More than half the time, we found that the film wouldn’t make back the investment. You can’t spend a hundred million dollars to make a movie that only promises ten million in return.

Similarly, with novels, you probably don’t want to invest a thousand hours developing and promoting a book that will only earn a hundred dollars. You have to figure out, how much do I want to make per hour? If a book will take a thousand hours to write and make you $50,000 in return, then you plan to make about $50 per hour. So you can choose to write for nothing, or you can struggle to make $50 per hour, or you can spend the same amount of time writing a book that makes $100,000 per hour.

Sometimes when advising producers, we could suggest to strategies to improve a movie script, but those strategies almost always involved one of two things: Either we’d try to boost the size of the audience (by adding elements such as humor, adventure, or romance that would boost sales), or we’d try to figure out how to reduce the costs—say by cutting certain special effects, or scaling back on the amount spent for major actors.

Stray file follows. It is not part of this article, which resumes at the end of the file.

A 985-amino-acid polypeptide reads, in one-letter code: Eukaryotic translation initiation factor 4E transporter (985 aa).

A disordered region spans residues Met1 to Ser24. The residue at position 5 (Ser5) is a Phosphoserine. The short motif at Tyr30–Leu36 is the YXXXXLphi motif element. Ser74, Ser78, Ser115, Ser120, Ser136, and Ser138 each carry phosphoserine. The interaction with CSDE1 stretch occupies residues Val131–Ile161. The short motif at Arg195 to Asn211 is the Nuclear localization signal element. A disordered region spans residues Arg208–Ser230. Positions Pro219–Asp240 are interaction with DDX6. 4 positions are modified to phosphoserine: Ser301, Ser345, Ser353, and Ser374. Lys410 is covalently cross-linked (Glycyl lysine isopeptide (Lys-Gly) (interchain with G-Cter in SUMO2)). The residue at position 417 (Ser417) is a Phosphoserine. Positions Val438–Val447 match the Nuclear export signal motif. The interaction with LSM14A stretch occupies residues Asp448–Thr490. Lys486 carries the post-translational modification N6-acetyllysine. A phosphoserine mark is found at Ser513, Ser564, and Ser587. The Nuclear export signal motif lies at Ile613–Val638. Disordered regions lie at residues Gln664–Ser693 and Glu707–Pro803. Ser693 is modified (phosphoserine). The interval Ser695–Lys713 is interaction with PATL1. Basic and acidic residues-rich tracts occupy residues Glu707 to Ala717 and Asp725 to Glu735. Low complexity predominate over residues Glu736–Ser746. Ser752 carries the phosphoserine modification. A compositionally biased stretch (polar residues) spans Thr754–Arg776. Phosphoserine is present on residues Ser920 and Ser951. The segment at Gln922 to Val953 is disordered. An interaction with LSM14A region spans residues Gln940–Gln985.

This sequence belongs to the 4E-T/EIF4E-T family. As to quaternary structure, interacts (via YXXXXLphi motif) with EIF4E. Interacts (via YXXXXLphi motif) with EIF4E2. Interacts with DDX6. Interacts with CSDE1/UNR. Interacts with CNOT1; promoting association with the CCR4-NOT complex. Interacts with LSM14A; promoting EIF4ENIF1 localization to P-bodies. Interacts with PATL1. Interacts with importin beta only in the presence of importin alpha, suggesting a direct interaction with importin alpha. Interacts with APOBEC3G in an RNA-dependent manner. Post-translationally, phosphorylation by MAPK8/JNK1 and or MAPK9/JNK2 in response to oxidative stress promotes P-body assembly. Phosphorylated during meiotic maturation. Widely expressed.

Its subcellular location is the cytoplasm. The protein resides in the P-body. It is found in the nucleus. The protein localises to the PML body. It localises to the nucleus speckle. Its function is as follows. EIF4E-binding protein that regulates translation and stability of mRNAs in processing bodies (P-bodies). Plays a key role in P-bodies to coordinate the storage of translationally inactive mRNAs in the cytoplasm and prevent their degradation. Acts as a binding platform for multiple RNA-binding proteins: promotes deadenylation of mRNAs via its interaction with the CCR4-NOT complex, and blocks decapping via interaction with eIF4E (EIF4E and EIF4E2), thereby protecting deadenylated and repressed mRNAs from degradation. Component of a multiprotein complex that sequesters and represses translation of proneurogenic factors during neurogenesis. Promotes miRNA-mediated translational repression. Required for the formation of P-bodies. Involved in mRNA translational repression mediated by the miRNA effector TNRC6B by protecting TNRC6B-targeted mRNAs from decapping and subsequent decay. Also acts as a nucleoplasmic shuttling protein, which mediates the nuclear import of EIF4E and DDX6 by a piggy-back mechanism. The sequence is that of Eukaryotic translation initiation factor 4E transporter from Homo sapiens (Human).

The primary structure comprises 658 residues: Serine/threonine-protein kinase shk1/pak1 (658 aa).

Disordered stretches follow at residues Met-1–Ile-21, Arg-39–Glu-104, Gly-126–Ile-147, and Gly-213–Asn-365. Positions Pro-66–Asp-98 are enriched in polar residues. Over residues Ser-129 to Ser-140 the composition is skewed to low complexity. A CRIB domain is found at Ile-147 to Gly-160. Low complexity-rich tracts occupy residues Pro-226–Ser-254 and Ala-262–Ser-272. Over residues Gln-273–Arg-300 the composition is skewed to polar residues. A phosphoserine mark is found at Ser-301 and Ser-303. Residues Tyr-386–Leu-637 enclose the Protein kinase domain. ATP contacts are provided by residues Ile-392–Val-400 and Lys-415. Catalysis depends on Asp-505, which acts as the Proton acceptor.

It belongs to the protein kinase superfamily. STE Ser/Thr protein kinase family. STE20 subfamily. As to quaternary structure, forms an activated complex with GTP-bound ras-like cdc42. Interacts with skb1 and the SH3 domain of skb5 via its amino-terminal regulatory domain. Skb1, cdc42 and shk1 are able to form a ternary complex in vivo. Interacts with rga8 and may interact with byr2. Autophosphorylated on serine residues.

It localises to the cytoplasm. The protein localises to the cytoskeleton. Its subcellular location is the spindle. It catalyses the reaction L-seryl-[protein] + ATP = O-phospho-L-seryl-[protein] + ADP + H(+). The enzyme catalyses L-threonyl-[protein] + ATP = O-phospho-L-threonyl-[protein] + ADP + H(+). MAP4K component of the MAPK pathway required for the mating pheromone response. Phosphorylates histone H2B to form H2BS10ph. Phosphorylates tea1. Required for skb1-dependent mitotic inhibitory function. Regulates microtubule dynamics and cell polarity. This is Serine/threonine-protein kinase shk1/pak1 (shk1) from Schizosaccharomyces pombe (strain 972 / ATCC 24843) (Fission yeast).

As an author, you can and must figure out how to make the book “big” by appealing to a wide audience. You don’t have to worry so much about material costs—a huge cast, dazzling special effects, or dangerous stunts. But there are hidden costs in writing, both in money and time.

So boosting a manuscript’s potential is easy. Cutting the time and money involved in creating or promoting a book can be done, though, too.

When you create a novel, there is a certain amount of time and money you will need to invest. Some of the time of composing the book is easy to gauge, but other allocations are harder to see.